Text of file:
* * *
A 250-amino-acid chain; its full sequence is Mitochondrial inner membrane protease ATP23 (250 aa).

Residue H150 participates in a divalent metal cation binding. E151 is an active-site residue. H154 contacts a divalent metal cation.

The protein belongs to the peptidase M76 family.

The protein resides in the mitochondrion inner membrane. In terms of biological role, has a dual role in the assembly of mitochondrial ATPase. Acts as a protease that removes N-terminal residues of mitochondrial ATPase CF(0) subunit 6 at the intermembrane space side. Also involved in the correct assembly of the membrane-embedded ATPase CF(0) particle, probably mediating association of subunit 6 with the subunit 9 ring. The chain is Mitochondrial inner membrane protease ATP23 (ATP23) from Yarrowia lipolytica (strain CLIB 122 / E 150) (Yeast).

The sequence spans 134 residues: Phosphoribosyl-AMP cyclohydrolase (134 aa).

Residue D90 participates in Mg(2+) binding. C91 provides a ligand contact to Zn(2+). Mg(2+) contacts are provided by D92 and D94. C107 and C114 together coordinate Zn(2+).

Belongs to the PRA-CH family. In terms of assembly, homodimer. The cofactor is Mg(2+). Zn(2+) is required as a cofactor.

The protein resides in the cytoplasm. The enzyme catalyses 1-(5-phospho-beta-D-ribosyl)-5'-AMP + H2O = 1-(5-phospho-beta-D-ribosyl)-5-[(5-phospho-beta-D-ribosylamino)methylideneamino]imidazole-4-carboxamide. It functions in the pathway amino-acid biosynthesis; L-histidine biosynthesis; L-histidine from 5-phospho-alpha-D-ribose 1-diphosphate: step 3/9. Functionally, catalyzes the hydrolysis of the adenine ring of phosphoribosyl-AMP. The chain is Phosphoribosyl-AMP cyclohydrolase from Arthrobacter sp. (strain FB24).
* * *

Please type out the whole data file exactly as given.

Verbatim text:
A 250-amino-acid chain; its full sequence is Mitochondrial inner membrane protease ATP23 (250 aa).

Residue H150 participates in a divalent metal cation binding. E151 is an active-site residue. H154 contacts a divalent metal cation.

The protein belongs to the peptidase M76 family.

The protein resides in the mitochondrion inner membrane. In terms of biological role, has a dual role in the assembly of mitochondrial ATPase. Acts as a protease that removes N-terminal residues of mitochondrial ATPase CF(0) subunit 6 at the intermembrane space side. Also involved in the correct assembly of the membrane-embedded ATPase CF(0) particle, probably mediating association of subunit 6 with the subunit 9 ring. The chain is Mitochondrial inner membrane protease ATP23 (ATP23) from Yarrowia lipolytica (strain CLIB 122 / E 150) (Yeast).

The sequence spans 134 residues: Phosphoribosyl-AMP cyclohydrolase (134 aa).

Residue D90 participates in Mg(2+) binding. C91 provides a ligand contact to Zn(2+). Mg(2+) contacts are provided by D92 and D94. C107 and C114 together coordinate Zn(2+).

Belongs to the PRA-CH family. In terms of assembly, homodimer. The cofactor is Mg(2+). Zn(2+) is required as a cofactor.

The protein resides in the cytoplasm. The enzyme catalyses 1-(5-phospho-beta-D-ribosyl)-5'-AMP + H2O = 1-(5-phospho-beta-D-ribosyl)-5-[(5-phospho-beta-D-ribosylamino)methylideneamino]imidazole-4-carboxamide. It functions in the pathway amino-acid biosynthesis; L-histidine biosynthesis; L-histidine from 5-phospho-alpha-D-ribose 1-diphosphate: step 3/9. Functionally, catalyzes the hydrolysis of the adenine ring of phosphoribosyl-AMP. The chain is Phosphoribosyl-AMP cyclohydrolase from Arthrobacter sp. (strain FB24).